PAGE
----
Berkeley College of Environmental Design

Print This: UC Berkeley Uses 3D Printers to Construct a First-Ever Cement Pavilion

Perhaps you remember the day when printers, requiring only lowly paper and toner, simply produced documents. Now we’re well on our way into the Jetsonian age: today 3D printers, supplied with a sophisticated cement, can produce a house.

That, in fact, is precisely what’s happening at UC Berkeley today as a team headed by associate professor of architecture Ronald Rael unveils his architectural creation “Bloom”—billed as the first and largest powder-based 3D-printed cement structure to date.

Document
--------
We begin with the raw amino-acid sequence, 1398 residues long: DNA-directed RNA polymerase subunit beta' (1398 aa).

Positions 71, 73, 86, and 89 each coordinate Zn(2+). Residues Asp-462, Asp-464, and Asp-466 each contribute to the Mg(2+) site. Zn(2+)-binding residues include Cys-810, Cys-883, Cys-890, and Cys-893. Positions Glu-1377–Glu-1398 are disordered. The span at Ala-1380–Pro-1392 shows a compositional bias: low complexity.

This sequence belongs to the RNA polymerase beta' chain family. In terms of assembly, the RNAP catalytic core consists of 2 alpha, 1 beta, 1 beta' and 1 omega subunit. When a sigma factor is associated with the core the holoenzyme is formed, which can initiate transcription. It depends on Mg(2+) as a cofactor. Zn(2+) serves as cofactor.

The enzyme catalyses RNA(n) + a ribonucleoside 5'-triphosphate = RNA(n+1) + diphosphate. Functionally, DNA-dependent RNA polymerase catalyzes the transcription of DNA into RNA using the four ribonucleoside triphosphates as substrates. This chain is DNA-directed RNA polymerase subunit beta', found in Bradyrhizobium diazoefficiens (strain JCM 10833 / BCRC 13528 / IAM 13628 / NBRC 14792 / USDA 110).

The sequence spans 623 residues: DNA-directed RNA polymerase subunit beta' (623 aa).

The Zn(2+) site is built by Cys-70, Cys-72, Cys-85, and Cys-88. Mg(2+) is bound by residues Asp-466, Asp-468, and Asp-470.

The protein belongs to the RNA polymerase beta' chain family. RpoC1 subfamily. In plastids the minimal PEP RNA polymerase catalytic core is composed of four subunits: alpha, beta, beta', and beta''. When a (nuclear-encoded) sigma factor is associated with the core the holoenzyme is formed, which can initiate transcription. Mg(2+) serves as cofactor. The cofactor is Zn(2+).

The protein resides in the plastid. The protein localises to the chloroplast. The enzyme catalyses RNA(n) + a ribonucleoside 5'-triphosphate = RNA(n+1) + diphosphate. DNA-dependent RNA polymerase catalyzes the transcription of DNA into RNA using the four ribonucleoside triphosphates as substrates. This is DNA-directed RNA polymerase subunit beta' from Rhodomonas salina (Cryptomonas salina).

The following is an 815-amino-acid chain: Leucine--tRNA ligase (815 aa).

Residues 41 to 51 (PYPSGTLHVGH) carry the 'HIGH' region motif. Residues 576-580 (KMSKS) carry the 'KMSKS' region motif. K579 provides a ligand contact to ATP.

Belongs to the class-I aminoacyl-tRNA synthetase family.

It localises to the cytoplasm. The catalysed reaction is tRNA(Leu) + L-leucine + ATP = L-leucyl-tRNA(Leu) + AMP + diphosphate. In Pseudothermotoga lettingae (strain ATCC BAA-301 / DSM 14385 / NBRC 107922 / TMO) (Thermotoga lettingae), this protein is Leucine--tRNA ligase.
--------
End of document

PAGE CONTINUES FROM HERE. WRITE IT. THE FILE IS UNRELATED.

Berkeley Architect Aims to Transform the World—One Outlandish Project at a Time

On a quiet, ordinary residential block in West Berkeley, amid boxy bungalows with manicured yards, there is a house that defies description. It’s known as the Fish House, but it looks more like a many-nostrilled beetle, or a sea slug with an underbite, or perhaps something Gaudí would have designed had he been a set designer on Star Trek.

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